Drugs are often a big problem in other jails, but none have been found in the Lake County jail in nearly three years.
When it comes to his jail, Lake County Sheriff Tom Curran runs a tight ship. It was a point driven home Thursday when K9 teams moved in to search the six story building for drugs.
Curren also enforces the small rules, like a ban on swearing. He said it reduces the amount of enforcement needed for big infractions like fighting, gambling or extortion.
"Our jail is spotless, you will not hear any f-bombs or profanity whatsoever," said Curren.
Inside the facility, the Robert H. Babcox Justice Center, inmates are kept in pods. It's where their cells are located. It's where they recreate. And when visitors come, the inmates don't leave the facility; the visitors come to them.
"Our inmates are classified on the basis of behavior, not offense. So that any pod you are going through you will see murderers mixed in with simple batteries," said Curren.
Drugs are often a big problem in other jails, but none have been found in the building on 20 S. County St. in Waukegan for nearly three years. Curren attributes that success to the sweeps done by the Lake County Corrections Response Team and their K9 unit.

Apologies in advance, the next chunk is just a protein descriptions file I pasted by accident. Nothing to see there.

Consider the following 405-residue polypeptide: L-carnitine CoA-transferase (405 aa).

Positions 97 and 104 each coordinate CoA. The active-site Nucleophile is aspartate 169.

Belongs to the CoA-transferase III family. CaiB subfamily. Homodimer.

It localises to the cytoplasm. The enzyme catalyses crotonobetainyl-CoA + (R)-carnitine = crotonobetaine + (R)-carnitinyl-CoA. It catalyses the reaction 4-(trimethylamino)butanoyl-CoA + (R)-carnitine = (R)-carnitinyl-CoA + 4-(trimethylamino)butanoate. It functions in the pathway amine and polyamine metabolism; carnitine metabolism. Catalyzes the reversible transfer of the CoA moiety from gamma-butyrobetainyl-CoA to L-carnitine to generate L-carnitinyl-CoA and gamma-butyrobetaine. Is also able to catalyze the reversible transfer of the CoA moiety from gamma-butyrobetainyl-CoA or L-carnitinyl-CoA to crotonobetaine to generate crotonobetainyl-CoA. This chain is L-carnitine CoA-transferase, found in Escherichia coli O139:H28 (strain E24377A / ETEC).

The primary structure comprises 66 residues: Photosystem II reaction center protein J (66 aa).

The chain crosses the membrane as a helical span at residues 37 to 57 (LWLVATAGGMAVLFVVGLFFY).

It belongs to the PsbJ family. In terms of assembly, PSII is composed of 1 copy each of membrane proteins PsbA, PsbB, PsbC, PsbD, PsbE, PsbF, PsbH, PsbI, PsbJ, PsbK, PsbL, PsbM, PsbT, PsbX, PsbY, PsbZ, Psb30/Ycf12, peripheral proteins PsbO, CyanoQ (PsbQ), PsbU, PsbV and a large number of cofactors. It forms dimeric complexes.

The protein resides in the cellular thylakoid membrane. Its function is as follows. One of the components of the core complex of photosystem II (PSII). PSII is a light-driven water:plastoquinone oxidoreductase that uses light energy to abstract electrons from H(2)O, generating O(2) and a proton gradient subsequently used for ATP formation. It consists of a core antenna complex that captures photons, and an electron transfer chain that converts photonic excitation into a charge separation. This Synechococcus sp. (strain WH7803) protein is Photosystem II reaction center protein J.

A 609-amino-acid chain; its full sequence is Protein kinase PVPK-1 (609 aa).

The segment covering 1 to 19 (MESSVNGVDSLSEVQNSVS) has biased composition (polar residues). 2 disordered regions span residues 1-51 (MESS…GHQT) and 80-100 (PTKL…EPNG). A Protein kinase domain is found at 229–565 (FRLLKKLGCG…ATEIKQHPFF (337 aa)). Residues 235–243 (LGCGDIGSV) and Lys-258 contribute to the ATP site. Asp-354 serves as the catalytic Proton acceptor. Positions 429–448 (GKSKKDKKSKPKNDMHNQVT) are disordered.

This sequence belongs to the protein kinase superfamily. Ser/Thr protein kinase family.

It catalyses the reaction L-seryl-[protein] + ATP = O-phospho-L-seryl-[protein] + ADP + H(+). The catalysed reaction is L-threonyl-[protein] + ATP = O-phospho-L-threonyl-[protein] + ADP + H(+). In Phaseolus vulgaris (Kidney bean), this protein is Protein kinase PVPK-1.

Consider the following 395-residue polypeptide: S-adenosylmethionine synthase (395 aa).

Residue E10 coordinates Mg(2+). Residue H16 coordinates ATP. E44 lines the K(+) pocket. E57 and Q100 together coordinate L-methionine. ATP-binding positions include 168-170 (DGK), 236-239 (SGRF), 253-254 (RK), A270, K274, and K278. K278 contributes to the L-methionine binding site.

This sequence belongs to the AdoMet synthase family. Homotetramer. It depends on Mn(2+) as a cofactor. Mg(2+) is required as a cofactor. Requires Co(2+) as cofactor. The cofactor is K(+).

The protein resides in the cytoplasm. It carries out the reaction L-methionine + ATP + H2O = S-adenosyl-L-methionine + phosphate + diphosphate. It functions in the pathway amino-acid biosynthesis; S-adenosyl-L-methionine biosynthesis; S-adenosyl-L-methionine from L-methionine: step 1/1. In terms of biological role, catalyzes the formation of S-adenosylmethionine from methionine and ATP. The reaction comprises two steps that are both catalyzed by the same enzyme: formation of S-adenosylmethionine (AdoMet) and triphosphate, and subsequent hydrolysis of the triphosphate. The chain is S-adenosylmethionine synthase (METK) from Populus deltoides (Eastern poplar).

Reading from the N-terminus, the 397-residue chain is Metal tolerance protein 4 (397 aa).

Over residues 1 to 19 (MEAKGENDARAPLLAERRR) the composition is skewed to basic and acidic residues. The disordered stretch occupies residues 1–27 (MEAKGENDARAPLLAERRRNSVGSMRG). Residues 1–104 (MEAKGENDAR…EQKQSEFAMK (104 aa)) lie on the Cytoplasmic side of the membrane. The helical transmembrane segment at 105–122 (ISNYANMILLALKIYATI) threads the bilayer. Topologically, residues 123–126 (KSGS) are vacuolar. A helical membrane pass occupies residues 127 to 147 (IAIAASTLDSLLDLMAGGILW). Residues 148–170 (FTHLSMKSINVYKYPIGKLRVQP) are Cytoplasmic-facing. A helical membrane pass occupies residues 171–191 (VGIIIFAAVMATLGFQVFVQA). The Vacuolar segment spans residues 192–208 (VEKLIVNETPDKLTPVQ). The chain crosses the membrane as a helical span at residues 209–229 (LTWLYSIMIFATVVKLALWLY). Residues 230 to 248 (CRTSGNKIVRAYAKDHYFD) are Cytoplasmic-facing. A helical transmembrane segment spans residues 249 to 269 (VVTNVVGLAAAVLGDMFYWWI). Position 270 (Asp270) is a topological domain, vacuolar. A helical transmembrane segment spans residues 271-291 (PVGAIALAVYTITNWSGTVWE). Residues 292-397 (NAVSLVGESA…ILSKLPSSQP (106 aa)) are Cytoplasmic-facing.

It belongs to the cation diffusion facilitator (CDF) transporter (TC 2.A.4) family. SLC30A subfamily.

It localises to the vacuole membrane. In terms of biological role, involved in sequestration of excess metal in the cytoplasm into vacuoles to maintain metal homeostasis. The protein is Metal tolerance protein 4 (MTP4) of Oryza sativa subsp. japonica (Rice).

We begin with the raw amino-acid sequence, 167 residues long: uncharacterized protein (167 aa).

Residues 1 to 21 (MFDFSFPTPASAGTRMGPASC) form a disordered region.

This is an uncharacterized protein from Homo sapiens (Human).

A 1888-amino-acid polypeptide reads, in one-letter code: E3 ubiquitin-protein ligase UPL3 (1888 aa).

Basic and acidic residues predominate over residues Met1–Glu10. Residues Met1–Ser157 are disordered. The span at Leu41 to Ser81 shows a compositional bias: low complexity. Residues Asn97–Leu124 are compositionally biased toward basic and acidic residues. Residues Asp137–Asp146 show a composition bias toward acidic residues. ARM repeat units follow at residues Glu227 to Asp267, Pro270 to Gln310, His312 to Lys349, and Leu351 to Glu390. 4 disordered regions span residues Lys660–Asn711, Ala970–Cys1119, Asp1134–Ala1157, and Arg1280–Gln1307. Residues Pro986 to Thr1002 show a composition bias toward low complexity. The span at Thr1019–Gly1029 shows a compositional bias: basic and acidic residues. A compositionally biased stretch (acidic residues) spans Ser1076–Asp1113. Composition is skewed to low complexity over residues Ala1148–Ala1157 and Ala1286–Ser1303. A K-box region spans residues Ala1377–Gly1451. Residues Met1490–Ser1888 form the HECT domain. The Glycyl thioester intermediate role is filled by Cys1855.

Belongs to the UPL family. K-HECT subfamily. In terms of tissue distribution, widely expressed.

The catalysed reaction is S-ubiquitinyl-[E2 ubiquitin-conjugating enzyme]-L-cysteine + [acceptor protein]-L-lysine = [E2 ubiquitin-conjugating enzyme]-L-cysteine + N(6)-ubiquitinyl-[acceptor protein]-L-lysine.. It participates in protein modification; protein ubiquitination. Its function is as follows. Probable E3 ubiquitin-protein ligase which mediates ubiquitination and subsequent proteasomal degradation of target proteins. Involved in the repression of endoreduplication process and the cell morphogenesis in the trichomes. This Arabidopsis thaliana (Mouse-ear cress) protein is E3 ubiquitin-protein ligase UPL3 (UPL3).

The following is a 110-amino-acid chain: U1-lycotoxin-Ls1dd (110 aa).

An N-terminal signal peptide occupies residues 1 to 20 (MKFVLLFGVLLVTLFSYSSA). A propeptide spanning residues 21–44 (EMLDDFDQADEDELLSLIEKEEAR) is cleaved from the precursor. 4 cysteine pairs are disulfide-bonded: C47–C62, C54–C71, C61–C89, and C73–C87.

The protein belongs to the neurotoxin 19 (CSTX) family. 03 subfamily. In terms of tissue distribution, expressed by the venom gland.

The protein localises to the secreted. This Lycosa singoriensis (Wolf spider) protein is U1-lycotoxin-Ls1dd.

In about 2.5 hours, the dogs and deputies can do a top-to-bottom shakedown of the entire jail. The specially-trained German Shepherds are in their element, their handlers say, enjoying the search even more than a run in the park.
Once the inmates' cells are searched, each of the 638 prisoners are patted down to make sure they have nothing on their person.
"Here we enforce all the rules," said Lt. Nick Kalfas, a unit commander for the Correctional Response Team. "Some are very trivial to what the outside world would see. We have inmates that come in all the time from other counties saying, 'You want me to go to my cell for an hour because I swore?' Yes that’s why."
"It sets the tone for the housing unit," he said.
That tone continued even as the dogs continued their search for contraband. Inmates on Thursday sat quietly in their community area and waited for corrections officers to tell them they could go back into their cells.